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///2015 Abstract Details
2015 Abstract Details2019-08-02T16:54:43-05:00

A suggested plan for the perioperative anesthetic management of elective cesarean-hysterectomy due to placenta accreta

Abstract Number: F-14
Abstract Type: Case Report/Case Series

Chiraag Talati MBBS, BSc (Hons), FRCA1 ; Jose Carvalho MD, PhD2

Introduction:

Placenta accreta is the most common indication for peripartum hysterectomy and a potentially life-threatening obstetric condition, requiring a coordinated multidisciplinary approach. The perioperative role of the anesthesiologist is extensive; however, the current literature lacks specific guidance for the anesthesiologist. Evidence-based guidelines intend to improve patient care and health outcomes by promoting interventions of proved benefit.[1] We aimed to produce perioperative anesthesia guidance for our tertiary obstetric center of excellence, with a vision to promote a standardized approach to the elective cesarean-hysterectomies due to placenta accreta.

Methods:

The current literature was examined for the benefits and risks of regional and general anesthesia in this setting. Furthermore, the evidence for interventions to minimize blood loss (pharmacological and non-pharmacological); replacement of circulating volume (including crystalloid, colloid, blood product and autologous cell salvaged blood); optimization of analgesia (including pre-medication); and provision of aspiration prophylaxis was searched. In addition, local institutional practices and opinions were collated. The evidence was reviewed by collaboration within our department, and a consensus achieved.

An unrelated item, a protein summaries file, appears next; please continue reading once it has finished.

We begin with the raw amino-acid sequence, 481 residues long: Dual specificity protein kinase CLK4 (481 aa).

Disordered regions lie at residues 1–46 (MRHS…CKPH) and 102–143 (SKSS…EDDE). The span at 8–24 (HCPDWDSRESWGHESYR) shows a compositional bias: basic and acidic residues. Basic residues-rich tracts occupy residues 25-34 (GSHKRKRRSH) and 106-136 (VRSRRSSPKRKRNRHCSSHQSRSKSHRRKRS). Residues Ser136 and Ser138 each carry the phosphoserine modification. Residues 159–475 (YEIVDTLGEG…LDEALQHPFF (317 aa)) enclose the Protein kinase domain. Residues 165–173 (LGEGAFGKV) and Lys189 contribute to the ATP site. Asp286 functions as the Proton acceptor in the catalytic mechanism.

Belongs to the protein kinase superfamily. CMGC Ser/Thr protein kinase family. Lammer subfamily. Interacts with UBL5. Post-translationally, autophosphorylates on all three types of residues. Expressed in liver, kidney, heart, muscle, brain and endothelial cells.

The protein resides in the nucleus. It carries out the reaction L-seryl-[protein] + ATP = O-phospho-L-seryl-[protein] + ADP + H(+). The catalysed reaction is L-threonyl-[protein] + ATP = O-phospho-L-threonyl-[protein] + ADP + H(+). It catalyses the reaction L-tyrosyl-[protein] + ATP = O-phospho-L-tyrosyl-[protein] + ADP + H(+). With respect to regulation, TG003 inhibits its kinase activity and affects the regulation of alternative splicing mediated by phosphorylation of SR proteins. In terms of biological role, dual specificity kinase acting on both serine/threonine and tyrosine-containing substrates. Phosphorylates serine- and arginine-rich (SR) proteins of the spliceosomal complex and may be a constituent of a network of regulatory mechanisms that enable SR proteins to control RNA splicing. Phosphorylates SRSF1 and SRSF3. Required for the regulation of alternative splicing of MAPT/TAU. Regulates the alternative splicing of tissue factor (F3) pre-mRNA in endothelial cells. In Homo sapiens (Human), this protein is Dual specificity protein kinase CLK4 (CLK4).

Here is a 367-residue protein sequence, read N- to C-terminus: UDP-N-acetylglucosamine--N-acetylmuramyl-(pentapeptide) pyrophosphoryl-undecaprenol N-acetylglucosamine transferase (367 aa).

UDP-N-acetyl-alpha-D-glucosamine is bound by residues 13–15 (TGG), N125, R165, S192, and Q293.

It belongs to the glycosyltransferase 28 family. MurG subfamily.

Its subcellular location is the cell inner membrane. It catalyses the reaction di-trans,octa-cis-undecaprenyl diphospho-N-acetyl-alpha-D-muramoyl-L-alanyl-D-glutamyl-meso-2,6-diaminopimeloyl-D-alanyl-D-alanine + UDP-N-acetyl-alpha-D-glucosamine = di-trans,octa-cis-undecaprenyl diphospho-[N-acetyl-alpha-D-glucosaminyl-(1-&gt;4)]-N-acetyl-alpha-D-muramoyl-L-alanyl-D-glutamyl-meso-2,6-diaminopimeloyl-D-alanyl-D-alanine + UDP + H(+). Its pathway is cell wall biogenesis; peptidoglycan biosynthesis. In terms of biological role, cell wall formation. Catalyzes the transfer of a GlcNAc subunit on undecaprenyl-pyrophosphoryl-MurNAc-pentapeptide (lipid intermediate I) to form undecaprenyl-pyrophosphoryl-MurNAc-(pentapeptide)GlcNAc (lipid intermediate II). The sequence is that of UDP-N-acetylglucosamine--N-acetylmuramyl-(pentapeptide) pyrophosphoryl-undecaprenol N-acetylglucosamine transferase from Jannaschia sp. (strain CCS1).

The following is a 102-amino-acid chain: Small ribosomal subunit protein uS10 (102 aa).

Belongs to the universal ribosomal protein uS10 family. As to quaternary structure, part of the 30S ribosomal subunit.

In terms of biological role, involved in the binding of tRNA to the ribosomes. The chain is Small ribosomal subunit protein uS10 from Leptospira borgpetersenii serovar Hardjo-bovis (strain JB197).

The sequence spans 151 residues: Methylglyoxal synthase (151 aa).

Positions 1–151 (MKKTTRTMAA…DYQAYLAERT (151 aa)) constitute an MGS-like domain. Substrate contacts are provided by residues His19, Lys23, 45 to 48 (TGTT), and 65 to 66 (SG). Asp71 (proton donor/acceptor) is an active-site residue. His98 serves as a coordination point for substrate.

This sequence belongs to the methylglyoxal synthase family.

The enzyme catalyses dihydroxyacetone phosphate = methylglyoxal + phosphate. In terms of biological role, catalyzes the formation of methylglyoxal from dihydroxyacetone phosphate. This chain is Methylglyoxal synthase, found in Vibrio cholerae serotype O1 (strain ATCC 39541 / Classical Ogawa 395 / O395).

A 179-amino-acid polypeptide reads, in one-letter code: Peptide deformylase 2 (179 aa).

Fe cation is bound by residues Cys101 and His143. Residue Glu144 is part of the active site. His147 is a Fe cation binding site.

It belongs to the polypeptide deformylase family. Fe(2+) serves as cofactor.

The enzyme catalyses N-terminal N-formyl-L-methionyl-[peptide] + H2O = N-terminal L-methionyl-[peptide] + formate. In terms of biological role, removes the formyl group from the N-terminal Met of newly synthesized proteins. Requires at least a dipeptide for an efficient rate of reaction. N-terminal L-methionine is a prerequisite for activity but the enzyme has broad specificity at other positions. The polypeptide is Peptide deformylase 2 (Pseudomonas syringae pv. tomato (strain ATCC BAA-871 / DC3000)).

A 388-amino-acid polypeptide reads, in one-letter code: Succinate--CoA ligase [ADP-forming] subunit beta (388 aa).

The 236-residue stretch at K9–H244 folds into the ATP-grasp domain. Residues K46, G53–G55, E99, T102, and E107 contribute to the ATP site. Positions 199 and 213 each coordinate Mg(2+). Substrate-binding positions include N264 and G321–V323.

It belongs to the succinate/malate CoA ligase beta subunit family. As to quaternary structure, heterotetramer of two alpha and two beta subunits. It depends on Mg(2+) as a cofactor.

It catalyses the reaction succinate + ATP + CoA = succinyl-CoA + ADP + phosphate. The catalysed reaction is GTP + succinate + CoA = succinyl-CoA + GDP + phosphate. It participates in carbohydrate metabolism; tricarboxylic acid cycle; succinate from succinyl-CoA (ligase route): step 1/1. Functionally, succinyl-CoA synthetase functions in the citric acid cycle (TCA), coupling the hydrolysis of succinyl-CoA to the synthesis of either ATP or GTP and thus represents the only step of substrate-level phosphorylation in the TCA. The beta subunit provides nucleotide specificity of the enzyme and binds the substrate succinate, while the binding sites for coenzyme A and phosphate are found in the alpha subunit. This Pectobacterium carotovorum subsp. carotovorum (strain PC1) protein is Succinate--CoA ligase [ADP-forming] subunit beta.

Results:

Figure. 1 depicts step by step the suggested perioperative anesthesia management, with the rationale or evidence for each step.

Discussion:

There is limited guidance on the perioperative anesthesia management for elective cesarean-hysterectomies for placenta accreta in the current literature. Our institution has developed a suggested evidence-based guidance for the management of these cases to conform to a more uniformed and standardized practice. This provides an evidence-based algorithm on the provision of optimal intra and post-operative analgesia, replacement of circulating volume and maintenance of hemodynamic stability with fluid therapy and blood products, promotion of hemostasis with pharmacological therapy and blood products, and minimizing the risk of aspiration. Furthermore, at our institution, where 12-18 such cases are performed each year, this standardized approach will allow audit of our technique in the future.

References:

1) BMJ 1999;318:527-30



SOAP 2015